In their August 15 Wall Street Journal article “Marketing Pros: Big Brand on Campus,” Emily Glazer and Melissa Korn highlighted the emergence of chief marketing officers on college campuses (It should be divulged here that Teri Lucie Thompson of Purdue University was used as an example in the article, and that Purdue is one of our clients.) The authors began the article by stating that “schools are getting the message about messaging,” but allude to the idea that this increasing interest in marketing is primarily due to the increasing cost of tuition. The article implies that schools turn to marketing under pressure as they are on the defensive about their costs. While it is certainly true that the rising cost of tuition is a problem and demonstrating the value of college degree is important, the article oversimplifies the issue.
It is not uncommon for those in the field of marketing higher education to hear some of the criticisms levied toward the industry and mirrored in this article:
- “Schools blur the line between academia and the corporate world…”
- “Schools…are focusing on sales rather than intellectual capital,”
- “Executives…are just the latest symptom of bloat in college administration.”
These perceptions are really reinforced if you read the comments made by readers of the article.
The problem with the article is that it spends the first two thirds of its content focusing on the criticism of marketing’s role in higher education before it gets around to mentioning that it is a “competitive, cluttered marketplace.”
Furthermore, the article gives voice to the idea that “young adults should not go to college at all” and my favorite quote, “if you need large marketing budgets, it suggests that something has gone wrong with the substance of the product…how many nonprofits spend this type of money on marketing?”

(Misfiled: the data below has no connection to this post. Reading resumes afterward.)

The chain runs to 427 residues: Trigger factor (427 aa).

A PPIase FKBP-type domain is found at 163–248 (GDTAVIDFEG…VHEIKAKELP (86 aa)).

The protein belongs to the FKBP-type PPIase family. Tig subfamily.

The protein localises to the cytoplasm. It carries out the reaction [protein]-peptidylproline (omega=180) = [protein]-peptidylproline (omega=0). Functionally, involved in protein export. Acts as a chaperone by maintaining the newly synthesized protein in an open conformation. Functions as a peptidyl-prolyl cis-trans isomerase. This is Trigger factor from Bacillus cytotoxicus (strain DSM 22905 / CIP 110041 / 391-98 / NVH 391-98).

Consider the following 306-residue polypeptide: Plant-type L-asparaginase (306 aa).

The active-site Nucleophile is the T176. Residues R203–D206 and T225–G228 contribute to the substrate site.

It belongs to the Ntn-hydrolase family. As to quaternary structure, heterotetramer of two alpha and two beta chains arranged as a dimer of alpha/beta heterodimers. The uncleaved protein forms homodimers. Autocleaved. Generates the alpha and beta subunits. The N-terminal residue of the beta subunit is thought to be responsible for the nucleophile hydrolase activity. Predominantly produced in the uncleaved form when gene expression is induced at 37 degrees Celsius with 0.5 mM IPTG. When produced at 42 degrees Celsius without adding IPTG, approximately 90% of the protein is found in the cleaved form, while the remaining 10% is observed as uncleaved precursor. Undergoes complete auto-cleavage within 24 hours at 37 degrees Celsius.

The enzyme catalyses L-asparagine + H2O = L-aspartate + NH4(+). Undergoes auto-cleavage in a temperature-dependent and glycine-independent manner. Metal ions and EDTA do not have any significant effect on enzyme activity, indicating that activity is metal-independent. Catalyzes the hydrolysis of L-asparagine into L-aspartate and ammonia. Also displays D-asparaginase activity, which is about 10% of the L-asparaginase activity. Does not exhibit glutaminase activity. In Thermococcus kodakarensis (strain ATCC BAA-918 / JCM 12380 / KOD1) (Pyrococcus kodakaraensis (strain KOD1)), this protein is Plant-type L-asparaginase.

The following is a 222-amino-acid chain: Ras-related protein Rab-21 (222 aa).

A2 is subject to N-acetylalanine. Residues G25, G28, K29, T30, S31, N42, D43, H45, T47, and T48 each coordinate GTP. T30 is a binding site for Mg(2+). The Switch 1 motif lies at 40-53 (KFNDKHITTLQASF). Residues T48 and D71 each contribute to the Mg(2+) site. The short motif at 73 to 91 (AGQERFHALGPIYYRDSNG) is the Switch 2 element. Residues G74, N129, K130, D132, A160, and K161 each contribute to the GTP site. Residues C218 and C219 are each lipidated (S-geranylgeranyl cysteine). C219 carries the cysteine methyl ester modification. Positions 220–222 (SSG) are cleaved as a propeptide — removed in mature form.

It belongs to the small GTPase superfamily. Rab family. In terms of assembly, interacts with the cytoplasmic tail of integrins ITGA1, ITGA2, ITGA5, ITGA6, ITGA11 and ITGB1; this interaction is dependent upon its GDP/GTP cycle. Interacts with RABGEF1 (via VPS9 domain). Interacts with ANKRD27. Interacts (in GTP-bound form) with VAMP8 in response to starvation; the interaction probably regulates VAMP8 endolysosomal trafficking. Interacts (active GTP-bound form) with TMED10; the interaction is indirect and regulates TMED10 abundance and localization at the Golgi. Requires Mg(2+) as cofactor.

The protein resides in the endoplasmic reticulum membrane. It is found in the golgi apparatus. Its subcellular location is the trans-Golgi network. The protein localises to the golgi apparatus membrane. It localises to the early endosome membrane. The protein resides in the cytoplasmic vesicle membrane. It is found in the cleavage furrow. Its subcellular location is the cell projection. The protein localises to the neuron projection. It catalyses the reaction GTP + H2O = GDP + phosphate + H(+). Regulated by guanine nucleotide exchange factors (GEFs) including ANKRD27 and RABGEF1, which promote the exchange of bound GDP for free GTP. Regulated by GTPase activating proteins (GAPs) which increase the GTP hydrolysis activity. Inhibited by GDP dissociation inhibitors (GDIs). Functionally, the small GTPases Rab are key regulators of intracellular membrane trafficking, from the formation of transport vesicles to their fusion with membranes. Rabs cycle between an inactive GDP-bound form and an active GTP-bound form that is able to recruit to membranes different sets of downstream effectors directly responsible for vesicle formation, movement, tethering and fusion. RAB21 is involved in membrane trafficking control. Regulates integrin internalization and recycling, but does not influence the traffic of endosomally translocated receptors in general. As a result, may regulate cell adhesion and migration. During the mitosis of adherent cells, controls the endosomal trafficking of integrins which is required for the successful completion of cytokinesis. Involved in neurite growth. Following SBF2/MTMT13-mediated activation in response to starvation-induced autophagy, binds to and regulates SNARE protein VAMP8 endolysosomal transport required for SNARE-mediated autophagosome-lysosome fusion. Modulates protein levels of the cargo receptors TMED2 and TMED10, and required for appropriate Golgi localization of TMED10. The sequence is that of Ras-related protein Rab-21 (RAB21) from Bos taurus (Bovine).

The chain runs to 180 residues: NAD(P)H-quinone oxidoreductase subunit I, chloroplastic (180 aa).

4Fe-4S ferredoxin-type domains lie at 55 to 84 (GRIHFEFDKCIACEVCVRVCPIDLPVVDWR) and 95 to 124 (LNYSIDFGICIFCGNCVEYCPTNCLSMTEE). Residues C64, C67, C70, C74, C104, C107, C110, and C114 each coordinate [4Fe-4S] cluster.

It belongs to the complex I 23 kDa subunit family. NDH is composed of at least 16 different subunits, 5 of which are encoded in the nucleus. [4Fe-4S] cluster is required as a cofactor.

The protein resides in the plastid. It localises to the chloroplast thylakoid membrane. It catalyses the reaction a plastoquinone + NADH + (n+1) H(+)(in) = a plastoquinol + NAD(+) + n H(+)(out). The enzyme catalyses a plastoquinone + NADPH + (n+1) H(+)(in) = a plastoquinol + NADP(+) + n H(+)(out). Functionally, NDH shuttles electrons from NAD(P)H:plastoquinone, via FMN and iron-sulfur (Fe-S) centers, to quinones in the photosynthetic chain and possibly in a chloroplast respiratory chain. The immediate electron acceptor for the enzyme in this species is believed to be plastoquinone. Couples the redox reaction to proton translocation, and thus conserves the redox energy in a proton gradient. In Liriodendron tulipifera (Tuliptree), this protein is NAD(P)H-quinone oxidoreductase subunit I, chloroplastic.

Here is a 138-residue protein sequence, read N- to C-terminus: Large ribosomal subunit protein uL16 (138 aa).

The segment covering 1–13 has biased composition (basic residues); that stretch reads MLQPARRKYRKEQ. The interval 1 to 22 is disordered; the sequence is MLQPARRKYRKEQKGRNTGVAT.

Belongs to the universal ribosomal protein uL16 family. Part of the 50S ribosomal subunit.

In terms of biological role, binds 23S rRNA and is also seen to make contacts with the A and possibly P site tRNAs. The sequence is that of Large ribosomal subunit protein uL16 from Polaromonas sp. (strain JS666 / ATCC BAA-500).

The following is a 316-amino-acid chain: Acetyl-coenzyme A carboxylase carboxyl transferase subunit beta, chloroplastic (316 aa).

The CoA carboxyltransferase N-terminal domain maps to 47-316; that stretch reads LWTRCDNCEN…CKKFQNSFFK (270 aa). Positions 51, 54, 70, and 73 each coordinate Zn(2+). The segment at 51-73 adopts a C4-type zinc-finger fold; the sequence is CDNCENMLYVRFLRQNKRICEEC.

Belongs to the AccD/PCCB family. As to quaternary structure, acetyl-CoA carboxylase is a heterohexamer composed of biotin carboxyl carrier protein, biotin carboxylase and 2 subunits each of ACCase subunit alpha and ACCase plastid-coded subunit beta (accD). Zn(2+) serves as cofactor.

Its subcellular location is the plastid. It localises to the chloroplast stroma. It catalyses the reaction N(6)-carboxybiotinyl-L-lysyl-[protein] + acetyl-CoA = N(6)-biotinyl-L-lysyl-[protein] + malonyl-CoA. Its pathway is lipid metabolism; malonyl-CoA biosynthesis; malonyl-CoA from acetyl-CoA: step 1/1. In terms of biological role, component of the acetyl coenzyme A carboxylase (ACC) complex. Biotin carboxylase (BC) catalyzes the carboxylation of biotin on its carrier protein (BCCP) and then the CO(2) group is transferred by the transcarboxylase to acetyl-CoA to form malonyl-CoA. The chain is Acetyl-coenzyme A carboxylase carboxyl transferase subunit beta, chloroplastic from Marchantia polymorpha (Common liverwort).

While college is not for everyone and some majors obviously provide higher paying jobs than others, it is hard to ignore the most recent statistics on the value of a college degree. Georgetown University recently published a study that found that, on average, a four-year college graduate earns 84% more than a high school graduate. Further, “people with an associate degree earned less than those with a B.A., on average. The difference is about $500,000 to $600,000 throughout a career. Over the course of a lifetime, a college degree is worth an extra $1 million in earnings … (over a high school diploma).” So maybe college is a good financial investment after all.
Any tier-one research institution, like Purdue in the article, competes for students on a national and international level. Compare the budgets of marketing for colleges and universities competing on this plane with corporations that do the same, or even non-profits that are national in scope. The average university spends less than 1% of their budget on marketing (which by the way is the same average for non-profits). The average in the business sector ranges from 4-10% depending on what source you use. For-profit universities spend up to 23%. Not quite the same. Also, what do you think the marketing budget might be for national non-profit campaigns like “Got Milk”, the United Way or the American Cancer Society.